7. Progressive Creationism: This is probably, among the old-Earth creationists, the most prevalent view currently…

It accepts most of modern physical science, even viewing the Big Bang as evidence of the creative power of God, but rejects much of modern biology. Progressive Creationists generally believe that God created “kinds” of organisms sequentially, in the order seen in the fossil record, but say that the newer kinds are specially created, not genetically related to older kinds.

8. Intelligent Design Creationism: Also known as “ID”, much of this version of creationism is a re-hashing of the old Watchmaker argument…

Intelligent Design Creationism descended from Paley’s argument that God’s design could be seen in life (Paley 1803). Modern IDC still makes appeals to the complexity of life and so varies little from the substance of Paley’s argument, but the arguments have become far more technical, delving into microbiology and mathematical logic.

In large part, Intelligent Design Creationism is used today as an umbrella anti-evolution position under which creationists of all flavors may unite in an attack on scientific methodology in general (CRSC, 1999). A common tenet of IDC is that all beliefs about evolution equate to philosophical materialism.

9. Evolutionary Creationism: By this point, we are moving along the creationist continuum to the point where the science of evolution is largely accepted, and the differences are essentially theological in nature…

Evolutionary Creationism differs from Theistic Evolution only in its theology, not in its science. It says that God operates not in the gaps, but that nature has no existence independent of His will. It allows interpretations consistent with both a literal Genesis and objective science, allowing, for example, that the events of creation occurred, but not in time as we know it, and that Adam was not the first biological human but the first spiritually aware one.

10. Theistic Evolution: Some people reconcile their religious beliefs with evolutionary science by maintaining that God creates through evolution…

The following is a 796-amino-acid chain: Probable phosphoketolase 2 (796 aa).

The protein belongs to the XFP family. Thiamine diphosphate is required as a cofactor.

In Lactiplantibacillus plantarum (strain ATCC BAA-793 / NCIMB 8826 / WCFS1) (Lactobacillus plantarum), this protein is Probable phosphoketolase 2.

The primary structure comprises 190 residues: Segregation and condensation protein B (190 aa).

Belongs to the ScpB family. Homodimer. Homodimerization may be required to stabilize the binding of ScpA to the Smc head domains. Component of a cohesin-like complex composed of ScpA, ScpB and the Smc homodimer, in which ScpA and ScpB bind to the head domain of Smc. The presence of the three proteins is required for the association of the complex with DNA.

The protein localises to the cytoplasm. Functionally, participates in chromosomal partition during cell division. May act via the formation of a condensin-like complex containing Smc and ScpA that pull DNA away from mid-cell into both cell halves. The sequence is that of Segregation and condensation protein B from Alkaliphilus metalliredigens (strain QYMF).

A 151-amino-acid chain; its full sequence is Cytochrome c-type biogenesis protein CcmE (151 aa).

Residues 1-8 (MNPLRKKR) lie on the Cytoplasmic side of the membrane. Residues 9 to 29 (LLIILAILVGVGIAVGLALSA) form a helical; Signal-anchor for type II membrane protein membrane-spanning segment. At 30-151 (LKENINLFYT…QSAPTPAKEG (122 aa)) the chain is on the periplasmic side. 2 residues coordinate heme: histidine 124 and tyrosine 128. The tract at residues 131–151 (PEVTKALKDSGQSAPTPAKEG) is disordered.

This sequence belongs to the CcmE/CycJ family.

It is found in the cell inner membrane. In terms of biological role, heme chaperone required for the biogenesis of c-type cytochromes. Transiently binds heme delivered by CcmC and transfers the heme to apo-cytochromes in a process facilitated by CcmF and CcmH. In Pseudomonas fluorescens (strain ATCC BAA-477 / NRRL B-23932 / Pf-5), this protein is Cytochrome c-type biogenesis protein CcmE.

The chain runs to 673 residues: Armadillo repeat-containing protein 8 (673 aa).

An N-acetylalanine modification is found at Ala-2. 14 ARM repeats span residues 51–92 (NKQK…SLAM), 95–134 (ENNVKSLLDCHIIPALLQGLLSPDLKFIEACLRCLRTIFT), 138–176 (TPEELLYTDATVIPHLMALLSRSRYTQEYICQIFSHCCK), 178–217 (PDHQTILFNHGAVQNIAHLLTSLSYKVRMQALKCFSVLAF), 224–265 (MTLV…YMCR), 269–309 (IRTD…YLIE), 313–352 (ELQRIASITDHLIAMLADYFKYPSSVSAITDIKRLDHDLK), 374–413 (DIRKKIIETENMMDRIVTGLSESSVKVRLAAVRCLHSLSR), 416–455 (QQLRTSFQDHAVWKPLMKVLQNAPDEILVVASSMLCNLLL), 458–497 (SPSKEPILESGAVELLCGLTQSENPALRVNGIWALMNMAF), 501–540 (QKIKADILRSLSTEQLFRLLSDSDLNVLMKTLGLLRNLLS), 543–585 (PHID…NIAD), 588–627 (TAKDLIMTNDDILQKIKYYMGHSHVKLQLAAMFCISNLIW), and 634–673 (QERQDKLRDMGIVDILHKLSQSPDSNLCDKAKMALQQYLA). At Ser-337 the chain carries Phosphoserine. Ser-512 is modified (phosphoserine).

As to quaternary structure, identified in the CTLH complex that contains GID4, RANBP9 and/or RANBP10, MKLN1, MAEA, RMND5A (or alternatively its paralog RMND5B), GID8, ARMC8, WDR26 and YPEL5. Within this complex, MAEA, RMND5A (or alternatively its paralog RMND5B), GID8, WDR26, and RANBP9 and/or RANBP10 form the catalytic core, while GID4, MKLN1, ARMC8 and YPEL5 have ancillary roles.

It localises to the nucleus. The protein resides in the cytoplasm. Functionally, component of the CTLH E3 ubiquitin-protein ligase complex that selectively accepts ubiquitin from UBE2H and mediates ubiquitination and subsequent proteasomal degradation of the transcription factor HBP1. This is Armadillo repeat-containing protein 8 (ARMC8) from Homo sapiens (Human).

Theistic Evolutionists vary in beliefs about how much God intervenes in the process. It accepts most or all of modern science, but it invokes God for some things outside the realm of science, such as the creation of the human soul. This position is promoted by the Pope and taught at mainline Protestant seminaries.

11. Methodological Materialistic Evolution: Almost a form of deism, this view removes the role of God as active in the process of evolution…

Materialistic Evolution differs from Theistic Evolution in saying that God does not actively interfere with evolution. It is not necessarily atheistic, though; many Materialistic Evolutionists believe that God created evolution, for example. Materialistic evolution may be divided into methodological and philosophical materialism. Methodological materialism limits itself to describing the natural world with natural causes; it says nothing at all about the supernatural, neither affirming nor denying its existence or its role in life.

For a much more thorough take-down and analysis of all of these various kinds of (Christian-oriented) creationism, I suggest looking at this article by Dr. Eugenie Scott over at the National Center for Science Education.

And the next time you find yourself engaged in conversation with a creationist, be sure to ask them: Which kind of creationist are you? That question alone will hopefully be enough to get them thinking 🙂

6 Responses to ““Creationism Is True!” — Okay, Which Version of Creationism?”

  1. […] Of course, there are many different kinds of Christian creationism – as evidenced in my post “Creationism is True!” – Okay, Which Version of Creationism?  But beyond that, there are versions of creationism which are rooted in Jewish and Islamic beliefs […]

  2. […] really genuine in their argument, then they would have no problem with “equal time” for a large variety of creationist ideas: old-Earth creationism, day-age creationism, gap creationism, flat Earth creationism, geocentrism, […]

  3. […] part of creationists goes as follows: if we aren’t allowed to teach creationism, specifically one brand called young-earth creationism, then we’ll make it so that nobody can learn evolution, […]

  4. […] Nye chose to attack creationism as an extreme form of theology (especially Ham’s variation) which is only one kind of creationism among many, and he then went on to point out the fundamental flaws in Ham’s creationist model, namely […]

  5. […] creationists (and by “creationists” I mean young-Earth creationists, though there are many other kinds of creationism) to insert their religious ideology into the public school science classroom by either trying to […]

  6. jodha akbar sinhala hiru tv

    “Creationism Is True!” — Okay, Which Version of Creationism? « The Skeptical Teacher